To learn more about these values you can go to the link here describing the application manifest :

https://docs.microsoft.com/en-us/azure/active-directory/develop/active-directory-application-manifest

 

To learn more about the App roles for an application please go here:

https://docs.microsoft.com/en-us/azure/architecture/multitenant-identity/app-roles

 

That being said, the one thing to note is that the allowedmembertypes isn’t described fully in the documentation above. By setting it to User, we set it as a delegated permission and have to ability to do RBAC access with the delegated permission. By setting it to an Application, we are able to set it as an application permission, letting anyone who can access the application to be able to access web API with the permissions granted to the web app.

 

You can learn more about the differences between delegated and application permissions here.

 

If you are interested in utilizing RBAC to control access in a service to service scenario you can follow this guide :

https://azure.microsoft.com/en-us/resources/samples/active-directory-dotnet-webapp-roleclaims/

 

In addition to that, the ID is created by utilizing the method below in PowerShell.

[System.Guid]::NewGuid()

 

Adding the Permission into the Web App

After adding the application permission in the application manifest, we are able to add the required permission to the web app in order to get an access token with the correct claims saying that this web app has application access to the web api.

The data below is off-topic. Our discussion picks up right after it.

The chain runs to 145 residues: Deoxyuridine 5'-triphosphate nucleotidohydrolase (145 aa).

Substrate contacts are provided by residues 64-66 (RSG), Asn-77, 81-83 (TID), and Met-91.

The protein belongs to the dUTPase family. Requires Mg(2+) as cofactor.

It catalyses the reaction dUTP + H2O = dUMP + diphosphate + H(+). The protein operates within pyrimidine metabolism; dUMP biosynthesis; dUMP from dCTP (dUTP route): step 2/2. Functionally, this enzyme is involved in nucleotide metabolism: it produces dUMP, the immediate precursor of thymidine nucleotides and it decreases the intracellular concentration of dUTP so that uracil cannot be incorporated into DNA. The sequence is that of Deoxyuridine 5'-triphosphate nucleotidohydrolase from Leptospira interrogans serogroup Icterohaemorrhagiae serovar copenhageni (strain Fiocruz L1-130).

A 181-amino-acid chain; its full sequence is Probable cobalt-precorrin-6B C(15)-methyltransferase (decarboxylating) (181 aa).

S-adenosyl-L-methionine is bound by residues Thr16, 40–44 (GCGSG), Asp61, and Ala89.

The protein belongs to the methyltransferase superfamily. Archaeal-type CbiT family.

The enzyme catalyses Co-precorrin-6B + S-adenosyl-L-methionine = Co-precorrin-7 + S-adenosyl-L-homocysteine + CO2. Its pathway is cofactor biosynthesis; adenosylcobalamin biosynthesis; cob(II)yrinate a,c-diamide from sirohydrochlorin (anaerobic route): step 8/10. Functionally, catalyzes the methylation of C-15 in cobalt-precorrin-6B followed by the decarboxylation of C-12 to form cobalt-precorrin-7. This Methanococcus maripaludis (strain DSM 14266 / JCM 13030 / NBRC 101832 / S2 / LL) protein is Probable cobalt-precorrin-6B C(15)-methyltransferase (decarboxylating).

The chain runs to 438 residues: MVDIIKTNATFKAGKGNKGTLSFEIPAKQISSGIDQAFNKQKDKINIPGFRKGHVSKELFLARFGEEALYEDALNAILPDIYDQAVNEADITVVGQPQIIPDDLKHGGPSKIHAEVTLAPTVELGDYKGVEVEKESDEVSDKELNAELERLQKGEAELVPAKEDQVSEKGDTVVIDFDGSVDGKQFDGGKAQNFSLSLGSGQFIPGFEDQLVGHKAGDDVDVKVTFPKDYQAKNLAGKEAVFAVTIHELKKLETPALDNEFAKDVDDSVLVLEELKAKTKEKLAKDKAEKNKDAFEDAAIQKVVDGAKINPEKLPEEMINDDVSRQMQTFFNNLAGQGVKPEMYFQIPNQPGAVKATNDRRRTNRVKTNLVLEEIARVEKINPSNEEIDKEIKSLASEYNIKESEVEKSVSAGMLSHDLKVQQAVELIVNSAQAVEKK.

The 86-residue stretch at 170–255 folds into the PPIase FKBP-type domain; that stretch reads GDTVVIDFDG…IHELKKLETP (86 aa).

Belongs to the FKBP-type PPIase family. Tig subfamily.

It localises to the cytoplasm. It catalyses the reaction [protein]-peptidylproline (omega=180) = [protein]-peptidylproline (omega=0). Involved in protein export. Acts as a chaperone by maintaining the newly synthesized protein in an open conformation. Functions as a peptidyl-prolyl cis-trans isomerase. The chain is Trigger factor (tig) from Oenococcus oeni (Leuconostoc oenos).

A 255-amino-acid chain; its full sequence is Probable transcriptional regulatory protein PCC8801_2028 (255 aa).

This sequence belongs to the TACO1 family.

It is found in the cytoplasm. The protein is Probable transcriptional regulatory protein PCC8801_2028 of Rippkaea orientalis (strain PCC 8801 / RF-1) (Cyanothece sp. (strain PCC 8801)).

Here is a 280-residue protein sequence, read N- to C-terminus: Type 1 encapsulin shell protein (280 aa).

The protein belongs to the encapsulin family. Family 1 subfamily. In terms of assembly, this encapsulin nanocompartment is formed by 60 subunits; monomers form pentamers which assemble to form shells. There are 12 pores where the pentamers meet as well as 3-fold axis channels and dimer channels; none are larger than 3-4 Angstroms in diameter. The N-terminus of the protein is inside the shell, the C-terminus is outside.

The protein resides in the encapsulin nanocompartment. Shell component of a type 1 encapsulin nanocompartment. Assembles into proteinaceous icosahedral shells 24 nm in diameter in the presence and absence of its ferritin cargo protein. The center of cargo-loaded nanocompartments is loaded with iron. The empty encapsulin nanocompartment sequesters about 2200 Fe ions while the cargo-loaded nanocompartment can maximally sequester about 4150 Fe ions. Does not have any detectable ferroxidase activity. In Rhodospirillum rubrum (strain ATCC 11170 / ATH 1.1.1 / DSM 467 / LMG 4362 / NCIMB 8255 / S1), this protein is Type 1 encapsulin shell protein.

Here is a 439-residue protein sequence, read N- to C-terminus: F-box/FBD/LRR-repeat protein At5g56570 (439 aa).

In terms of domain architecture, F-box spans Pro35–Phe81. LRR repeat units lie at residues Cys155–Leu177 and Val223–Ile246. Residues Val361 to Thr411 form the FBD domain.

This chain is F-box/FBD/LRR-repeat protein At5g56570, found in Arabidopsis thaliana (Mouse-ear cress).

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Now we have the Application permission and we will be able to get it in the claims when we authenticate with the web app. Make sure to grant permissions, otherwise you won’t see the role in the access token as the application technically hasn’t been given permission yet as it requires a global admin to give the application access to the permission. Notice how it says yes under require admin in the last picture.

 

 

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Getting the Access Token with Postman

 

After granting permissions for the application, we are now able to authenticate with the application and get the correct claims and audience in the access token. We will utilize client credentials to get an access token from Web App’s application ID with the secret and then with the resource set as the app ID URI for the web API, we will get the audience as the app id uri, and the roles for whatever permissions were granted to the web app.

 

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From here, you can access the web api, assuming that you have set it up to authorize based on the audience, role, iss, and signature is correct (i.e. the access token hasn’t been tampered with and it is issued from the AAD tenant with the AAD Application registration in it). For more information on validating a JWT token you can find that here.

 

Conclusion

 

We have now gone through all the steps to set up the AAD application registration, modify the application manifest in the web API to create the permissions, add permissions in the web app aad application registration, grant permissions, and get the Access token using Postman to see if all the claims in the JWT token are correct. After all of this your web api will need to still manually validate that the jwt token hasn’t been tampered with and that all the claims are correct. After doing all these steps you should have now setup a service to service authorization using client credentials.